To collect baseline data the team set up an elevational transect from lowland at 100 metres elevation, to montane forest at 2000 metres above sea level, to survey all mammals and small terrestrial animals that occupied this space. Small mammal traps, mist nets, camera traps, and spotlighting were used to sample the fauna along the elevational transects. Data was collected on species localities and numbers, customary land boundaries, apparent threats, traditional ecological knowledge, and long-term species management. Camera traps also helped provide images to assist with data collection.
Locals are given the tools to continue this kind of work, learning about the techniques and equipment used to carry out this scientific research, and 40 field assistants were engaged to help carry out trapping, setting up camp, providing local foods, and cutting tracks. Two primary schools and five community groups were met with during the project – community engagement and education is generally a really important part of a small grant. Giving these communities the knowledge and skills to continue important work, and raise awareness and interest on conservation issues is best way to ensure the project’s success into the future.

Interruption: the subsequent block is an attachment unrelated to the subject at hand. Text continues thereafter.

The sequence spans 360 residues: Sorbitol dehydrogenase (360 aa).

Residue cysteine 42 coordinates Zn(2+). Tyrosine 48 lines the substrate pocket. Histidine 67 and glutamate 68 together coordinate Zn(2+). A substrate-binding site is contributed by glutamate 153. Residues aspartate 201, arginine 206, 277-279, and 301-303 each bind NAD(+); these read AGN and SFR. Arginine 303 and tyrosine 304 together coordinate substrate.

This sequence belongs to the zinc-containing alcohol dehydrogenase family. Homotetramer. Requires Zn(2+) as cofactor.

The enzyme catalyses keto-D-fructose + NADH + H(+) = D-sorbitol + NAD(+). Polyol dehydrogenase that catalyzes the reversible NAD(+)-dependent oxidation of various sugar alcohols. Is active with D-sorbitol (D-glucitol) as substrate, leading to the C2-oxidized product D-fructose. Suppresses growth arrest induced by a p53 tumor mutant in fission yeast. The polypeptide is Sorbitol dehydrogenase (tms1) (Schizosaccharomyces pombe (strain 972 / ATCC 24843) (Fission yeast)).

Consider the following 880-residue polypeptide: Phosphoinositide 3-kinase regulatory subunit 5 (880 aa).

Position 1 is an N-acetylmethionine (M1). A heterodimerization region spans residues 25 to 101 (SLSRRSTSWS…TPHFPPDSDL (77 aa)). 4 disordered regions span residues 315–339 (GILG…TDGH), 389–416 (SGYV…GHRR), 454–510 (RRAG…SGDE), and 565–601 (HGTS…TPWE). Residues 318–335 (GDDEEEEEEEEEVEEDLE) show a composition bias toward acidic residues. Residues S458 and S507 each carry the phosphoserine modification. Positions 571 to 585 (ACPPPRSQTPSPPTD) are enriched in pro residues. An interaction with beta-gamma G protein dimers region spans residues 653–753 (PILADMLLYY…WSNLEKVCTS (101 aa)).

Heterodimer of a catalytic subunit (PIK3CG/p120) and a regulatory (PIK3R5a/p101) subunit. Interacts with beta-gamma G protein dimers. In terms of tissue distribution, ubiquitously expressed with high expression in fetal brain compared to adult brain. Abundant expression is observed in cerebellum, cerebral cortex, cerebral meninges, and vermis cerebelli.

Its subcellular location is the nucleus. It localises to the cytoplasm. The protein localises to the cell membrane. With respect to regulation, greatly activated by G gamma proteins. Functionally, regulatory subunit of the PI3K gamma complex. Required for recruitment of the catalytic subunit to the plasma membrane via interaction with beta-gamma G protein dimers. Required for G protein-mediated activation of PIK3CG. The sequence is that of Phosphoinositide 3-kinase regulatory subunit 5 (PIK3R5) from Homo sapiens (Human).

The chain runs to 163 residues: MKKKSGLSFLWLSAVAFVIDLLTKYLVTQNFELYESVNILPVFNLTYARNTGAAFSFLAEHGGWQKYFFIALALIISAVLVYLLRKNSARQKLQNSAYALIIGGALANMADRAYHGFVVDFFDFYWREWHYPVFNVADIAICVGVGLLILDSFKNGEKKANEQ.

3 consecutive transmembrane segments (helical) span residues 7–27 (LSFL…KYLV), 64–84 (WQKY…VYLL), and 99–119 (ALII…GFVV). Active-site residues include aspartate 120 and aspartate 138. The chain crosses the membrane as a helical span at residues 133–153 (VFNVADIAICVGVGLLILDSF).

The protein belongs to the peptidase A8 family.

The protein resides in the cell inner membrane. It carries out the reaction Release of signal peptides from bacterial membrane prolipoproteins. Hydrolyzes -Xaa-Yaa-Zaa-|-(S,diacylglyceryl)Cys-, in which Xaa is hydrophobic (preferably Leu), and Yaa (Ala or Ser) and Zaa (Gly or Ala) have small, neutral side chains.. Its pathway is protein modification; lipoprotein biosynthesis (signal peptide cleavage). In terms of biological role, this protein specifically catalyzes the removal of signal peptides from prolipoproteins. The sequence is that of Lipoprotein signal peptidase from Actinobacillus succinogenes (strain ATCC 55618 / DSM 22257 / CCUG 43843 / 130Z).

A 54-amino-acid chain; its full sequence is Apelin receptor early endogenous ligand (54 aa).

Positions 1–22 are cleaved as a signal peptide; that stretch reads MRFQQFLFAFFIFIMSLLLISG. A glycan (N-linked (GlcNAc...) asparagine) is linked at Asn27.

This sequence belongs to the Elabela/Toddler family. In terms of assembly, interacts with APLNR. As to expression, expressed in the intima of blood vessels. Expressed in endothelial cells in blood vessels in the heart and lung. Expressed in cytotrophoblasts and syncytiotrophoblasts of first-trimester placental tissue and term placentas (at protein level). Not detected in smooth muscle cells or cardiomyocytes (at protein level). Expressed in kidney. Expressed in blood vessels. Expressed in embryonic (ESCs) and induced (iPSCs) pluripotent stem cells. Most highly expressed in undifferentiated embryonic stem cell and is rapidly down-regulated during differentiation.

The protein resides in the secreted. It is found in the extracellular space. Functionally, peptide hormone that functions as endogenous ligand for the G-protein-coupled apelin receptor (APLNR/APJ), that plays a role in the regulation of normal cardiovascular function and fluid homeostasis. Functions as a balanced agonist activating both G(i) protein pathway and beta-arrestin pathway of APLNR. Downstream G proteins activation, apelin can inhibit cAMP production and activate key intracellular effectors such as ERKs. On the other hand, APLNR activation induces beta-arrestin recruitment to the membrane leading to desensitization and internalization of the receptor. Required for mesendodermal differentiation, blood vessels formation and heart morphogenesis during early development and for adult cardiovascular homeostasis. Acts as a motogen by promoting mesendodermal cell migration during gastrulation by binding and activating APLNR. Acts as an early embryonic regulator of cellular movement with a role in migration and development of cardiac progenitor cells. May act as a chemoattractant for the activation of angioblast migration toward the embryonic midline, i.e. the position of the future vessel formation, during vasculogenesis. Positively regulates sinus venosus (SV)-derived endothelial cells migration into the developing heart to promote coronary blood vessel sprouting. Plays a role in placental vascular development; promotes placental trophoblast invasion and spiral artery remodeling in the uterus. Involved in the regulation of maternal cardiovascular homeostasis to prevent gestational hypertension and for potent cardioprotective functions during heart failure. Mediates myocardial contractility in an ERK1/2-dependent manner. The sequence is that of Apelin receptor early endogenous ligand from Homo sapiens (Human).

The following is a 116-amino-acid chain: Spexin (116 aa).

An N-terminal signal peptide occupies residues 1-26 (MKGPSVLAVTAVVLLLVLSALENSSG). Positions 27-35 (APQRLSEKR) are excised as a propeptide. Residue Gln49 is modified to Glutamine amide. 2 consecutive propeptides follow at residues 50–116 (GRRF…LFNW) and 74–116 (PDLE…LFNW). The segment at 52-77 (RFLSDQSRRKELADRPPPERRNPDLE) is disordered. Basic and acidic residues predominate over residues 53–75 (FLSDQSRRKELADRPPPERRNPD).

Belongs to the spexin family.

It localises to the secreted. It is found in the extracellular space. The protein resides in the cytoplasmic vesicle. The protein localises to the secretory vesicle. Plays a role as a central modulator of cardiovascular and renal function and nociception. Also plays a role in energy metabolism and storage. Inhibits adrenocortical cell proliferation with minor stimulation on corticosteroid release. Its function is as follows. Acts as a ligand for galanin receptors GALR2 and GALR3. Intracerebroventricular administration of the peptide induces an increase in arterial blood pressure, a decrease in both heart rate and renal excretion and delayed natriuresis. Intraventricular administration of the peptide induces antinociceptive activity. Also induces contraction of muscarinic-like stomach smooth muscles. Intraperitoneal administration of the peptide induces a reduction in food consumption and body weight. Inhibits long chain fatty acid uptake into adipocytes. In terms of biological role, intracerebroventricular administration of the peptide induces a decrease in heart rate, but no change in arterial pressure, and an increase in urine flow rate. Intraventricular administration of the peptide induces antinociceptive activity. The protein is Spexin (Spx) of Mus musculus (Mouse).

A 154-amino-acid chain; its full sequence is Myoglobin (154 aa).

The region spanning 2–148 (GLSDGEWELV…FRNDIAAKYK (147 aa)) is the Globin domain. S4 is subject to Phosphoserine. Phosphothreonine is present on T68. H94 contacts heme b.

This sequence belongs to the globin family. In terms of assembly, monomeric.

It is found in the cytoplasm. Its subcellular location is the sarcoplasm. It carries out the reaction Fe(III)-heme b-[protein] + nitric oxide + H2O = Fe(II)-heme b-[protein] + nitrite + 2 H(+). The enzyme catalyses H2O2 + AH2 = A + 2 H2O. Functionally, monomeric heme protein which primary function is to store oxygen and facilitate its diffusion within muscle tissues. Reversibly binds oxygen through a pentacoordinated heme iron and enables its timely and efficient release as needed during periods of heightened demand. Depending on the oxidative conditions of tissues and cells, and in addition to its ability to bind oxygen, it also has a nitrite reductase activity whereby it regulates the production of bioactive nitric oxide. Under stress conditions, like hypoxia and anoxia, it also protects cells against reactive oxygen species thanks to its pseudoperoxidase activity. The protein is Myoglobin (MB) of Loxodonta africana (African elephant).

If you, or someone you know has a small conservation focused project that we could support, ask them to look at our Small Grants Programme application criteria.